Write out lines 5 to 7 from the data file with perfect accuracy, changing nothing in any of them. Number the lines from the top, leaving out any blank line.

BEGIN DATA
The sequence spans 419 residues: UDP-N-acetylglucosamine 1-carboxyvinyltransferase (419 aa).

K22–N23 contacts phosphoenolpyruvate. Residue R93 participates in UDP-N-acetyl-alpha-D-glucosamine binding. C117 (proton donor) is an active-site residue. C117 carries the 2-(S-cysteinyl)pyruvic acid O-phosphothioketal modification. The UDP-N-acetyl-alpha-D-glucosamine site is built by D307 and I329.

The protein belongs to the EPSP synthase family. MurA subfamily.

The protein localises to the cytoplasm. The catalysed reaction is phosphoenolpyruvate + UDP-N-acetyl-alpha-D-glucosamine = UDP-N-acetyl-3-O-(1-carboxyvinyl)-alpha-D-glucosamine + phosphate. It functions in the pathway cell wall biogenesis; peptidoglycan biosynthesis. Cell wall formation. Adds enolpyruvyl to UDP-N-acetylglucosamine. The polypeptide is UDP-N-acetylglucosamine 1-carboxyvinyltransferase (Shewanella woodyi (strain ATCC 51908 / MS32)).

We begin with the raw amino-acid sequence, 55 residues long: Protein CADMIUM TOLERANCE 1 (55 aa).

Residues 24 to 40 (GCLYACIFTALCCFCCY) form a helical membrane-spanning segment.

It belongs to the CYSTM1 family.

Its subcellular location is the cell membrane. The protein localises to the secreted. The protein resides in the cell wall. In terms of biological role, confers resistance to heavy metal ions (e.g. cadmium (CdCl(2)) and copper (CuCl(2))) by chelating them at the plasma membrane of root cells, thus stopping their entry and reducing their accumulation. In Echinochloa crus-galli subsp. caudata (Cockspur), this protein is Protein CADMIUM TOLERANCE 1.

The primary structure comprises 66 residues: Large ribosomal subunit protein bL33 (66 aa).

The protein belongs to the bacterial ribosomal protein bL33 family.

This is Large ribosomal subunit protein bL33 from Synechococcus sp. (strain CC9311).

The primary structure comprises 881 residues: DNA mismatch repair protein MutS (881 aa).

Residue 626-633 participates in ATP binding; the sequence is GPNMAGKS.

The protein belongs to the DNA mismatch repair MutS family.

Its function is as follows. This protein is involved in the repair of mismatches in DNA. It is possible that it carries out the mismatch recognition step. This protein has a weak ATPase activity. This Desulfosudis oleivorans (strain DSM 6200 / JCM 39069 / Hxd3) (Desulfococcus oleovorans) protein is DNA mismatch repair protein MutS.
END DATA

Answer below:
We begin with the raw amino-acid sequence, 55 residues long: Protein CADMIUM TOLERANCE 1 (55 aa).

Residues 24 to 40 (GCLYACIFTALCCFCCY) form a helical membrane-spanning segment.

It belongs to the CYSTM1 family.